BlogWalker

Muddling through the blogosphere

December 11, 2011
by blogwalker
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“No Child Left Off Line” – Whoohoo, California is catching up!

Two weeks ago, I had the pleasure of joining my fellow California K12 High Speed Network Advisory Committee members down at the Capitol for a meeting with our State Superintendent of Public Instruction, Tom Torlakson. Our purpose was to talk about ways to promote new learning environments in California.

Ironically, California, the home of Silicon Valley, is hardly a leader in implementing eLearning opportunities in its public schools (yikes, we’re ranked 47th in the nation on technology integration in our classrooms) – until now. The framework, the initiatives, and momentum needed to transform the “No Child Left Off Line” mantra from a vision to a reality are now available:

  • The California Student Bill of Rights Act– The Riverside Unified School District is leading the charge in California’s “no child left off line” movement, with a commitment to eliminating zip code as a determining factor in the quality of education all California students have access to. The proposed law stems from the vision of two Riverside Unified School District administrators: Superintendent Rick Miller (who also serves on the K12 HSN Advisory Committee) and David Haglund, principal of Riverside Virtual School, the largest district-run online school in the state.

I applaud Riverside USD in their efforts to address what Superintentent Torlakson refers to as “the ground swell of public impatience with the lack of online learning opportunities.” I also very much appreciate having access to their district technology plan: Vision 20/20 Plan, a document (and road map) many districts will find insightful as they update their own tech plans.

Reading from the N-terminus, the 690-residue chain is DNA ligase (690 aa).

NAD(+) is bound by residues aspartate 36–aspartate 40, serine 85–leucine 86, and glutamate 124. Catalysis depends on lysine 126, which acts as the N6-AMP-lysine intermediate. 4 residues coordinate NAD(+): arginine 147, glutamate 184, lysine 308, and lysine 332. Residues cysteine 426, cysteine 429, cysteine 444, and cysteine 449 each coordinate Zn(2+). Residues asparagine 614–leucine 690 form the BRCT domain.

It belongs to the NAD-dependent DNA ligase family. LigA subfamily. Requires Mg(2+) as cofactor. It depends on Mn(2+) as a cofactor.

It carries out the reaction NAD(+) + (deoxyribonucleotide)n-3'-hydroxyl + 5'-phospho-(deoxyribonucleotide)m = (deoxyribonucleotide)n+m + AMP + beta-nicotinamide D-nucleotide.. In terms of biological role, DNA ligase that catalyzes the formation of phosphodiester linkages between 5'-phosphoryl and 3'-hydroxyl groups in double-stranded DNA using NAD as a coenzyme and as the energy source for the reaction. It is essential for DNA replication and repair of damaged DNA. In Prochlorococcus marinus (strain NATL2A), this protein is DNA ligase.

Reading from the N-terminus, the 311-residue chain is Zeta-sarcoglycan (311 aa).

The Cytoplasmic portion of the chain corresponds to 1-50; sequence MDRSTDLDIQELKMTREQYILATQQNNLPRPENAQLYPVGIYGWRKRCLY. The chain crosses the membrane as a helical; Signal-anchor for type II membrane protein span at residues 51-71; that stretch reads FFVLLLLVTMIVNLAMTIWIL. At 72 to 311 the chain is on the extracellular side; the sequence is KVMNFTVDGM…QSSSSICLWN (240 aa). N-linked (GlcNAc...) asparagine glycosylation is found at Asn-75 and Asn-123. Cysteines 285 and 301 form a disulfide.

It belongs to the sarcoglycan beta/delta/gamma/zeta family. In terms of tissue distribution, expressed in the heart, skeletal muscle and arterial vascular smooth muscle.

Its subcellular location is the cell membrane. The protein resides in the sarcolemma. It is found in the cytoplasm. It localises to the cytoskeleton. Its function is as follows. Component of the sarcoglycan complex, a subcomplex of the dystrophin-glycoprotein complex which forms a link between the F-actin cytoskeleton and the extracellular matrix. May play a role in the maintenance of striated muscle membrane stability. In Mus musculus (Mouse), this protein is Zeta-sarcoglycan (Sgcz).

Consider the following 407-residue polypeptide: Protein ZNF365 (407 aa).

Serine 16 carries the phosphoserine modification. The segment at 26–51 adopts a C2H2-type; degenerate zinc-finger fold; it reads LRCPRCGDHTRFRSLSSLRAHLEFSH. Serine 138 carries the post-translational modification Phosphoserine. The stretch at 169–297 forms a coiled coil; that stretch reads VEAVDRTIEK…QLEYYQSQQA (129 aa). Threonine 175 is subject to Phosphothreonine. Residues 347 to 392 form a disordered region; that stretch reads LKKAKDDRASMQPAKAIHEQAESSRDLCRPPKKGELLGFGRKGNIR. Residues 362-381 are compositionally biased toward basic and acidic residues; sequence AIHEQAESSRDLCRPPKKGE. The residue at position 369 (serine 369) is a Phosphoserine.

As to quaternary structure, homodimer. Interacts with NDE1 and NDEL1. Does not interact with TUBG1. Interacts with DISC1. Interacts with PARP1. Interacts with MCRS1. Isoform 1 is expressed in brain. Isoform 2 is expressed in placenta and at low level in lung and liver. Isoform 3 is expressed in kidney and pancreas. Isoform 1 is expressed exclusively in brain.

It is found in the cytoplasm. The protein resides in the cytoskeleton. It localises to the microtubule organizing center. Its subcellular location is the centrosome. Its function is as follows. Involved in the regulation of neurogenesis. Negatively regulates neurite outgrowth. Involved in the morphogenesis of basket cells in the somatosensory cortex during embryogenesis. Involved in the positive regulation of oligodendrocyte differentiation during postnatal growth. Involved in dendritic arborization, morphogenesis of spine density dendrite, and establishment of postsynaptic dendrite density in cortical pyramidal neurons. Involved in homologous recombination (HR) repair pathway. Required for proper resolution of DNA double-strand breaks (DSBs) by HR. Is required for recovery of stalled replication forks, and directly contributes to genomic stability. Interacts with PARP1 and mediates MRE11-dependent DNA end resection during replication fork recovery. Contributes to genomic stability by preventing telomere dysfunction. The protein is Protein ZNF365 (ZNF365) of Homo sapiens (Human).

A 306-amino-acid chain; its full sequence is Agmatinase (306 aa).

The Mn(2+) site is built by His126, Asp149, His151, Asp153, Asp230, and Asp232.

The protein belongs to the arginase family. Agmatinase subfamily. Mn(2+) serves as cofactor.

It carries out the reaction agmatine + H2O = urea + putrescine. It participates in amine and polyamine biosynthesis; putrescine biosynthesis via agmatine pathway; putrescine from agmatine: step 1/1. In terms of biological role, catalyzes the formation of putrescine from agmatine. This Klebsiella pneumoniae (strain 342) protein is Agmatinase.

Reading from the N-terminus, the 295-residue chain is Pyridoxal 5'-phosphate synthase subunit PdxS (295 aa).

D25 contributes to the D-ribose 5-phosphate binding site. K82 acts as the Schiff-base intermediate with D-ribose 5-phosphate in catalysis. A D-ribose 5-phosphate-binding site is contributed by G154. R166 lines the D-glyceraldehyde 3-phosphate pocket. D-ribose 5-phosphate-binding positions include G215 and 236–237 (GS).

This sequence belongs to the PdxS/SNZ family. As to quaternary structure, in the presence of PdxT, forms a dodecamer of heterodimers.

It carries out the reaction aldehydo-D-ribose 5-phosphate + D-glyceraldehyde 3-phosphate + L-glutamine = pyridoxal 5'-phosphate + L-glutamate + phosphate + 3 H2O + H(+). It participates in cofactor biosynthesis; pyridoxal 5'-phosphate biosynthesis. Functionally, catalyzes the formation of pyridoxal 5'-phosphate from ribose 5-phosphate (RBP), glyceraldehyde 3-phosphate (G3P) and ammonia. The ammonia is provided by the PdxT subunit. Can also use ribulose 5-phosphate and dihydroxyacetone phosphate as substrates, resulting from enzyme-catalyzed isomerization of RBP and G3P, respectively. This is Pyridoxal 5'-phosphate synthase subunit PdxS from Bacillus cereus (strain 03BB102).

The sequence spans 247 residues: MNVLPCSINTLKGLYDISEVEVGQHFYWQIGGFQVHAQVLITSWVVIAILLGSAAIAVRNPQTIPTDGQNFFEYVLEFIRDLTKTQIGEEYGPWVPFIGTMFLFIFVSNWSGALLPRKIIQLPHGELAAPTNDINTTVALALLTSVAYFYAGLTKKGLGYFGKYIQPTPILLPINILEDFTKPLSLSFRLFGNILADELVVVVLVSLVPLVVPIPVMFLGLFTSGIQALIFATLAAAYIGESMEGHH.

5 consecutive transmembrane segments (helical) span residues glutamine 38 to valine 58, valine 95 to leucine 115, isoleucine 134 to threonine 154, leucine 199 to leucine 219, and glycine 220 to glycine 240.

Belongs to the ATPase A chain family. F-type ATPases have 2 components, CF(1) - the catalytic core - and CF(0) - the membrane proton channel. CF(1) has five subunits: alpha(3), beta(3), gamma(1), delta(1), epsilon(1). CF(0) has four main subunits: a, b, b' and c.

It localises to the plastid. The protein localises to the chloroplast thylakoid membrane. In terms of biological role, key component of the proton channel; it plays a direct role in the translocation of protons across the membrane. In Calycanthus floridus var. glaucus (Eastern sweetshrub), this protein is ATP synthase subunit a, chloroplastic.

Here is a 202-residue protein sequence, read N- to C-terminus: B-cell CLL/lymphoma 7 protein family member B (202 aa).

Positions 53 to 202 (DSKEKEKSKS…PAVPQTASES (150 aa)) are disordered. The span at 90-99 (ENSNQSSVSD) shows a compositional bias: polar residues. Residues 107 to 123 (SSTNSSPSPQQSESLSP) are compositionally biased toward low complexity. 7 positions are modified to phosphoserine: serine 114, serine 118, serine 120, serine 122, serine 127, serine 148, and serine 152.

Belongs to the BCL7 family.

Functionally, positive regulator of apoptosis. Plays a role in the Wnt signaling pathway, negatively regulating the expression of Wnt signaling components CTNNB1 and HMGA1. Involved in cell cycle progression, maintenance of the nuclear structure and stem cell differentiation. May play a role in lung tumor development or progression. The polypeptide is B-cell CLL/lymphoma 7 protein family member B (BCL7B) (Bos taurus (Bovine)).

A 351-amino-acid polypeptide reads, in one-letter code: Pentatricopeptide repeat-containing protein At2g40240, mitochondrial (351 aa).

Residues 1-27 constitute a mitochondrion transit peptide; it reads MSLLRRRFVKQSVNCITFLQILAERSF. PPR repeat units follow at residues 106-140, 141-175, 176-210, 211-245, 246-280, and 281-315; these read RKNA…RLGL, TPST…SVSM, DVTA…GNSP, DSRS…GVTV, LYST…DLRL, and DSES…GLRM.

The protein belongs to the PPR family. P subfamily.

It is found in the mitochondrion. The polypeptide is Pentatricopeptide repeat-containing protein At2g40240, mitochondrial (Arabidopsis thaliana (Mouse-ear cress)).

• What If the Story Changed? – David Jakes’ recent presentation for the 2011 K12 Online Conference is a wonderful piece “to challenge your thinking about traditional perspectives on education, and offer insights on how we might rethink these.” 32 very worthwhile minutes, I promise!

Online Students vs. Traditional Students
Via: Online PhD Programs Blog

One of my personal goals for the New Year is to join a cohort of Sacramento colleagues for CTAP3’s Online Learning Teacher Certification Course via Leading Edge. Probably can’t commit to the program till this summer, but I’m already looking forward to being a part of California’s 4 A’s (Any time, Any place, Any path, Any pace) movement .

June 30, 2008
by blogwalker
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Ten Tips for Better PowerPoints

I managed to beat the crowds and am now sitting right up front for David Jakes’ session on 10 Points for Improving PowerPoint presentations. Dean Shareski just finished the introduction (hilarious) of David, who is now starting with some images of old technologies, such as the ditto machine…and heading into the ’80s with…PowerPoint. Yep, PowerPoint has been with us since 1987!

“It’s not what the software does. It’s about what they do with it. It’s about crafting the message.”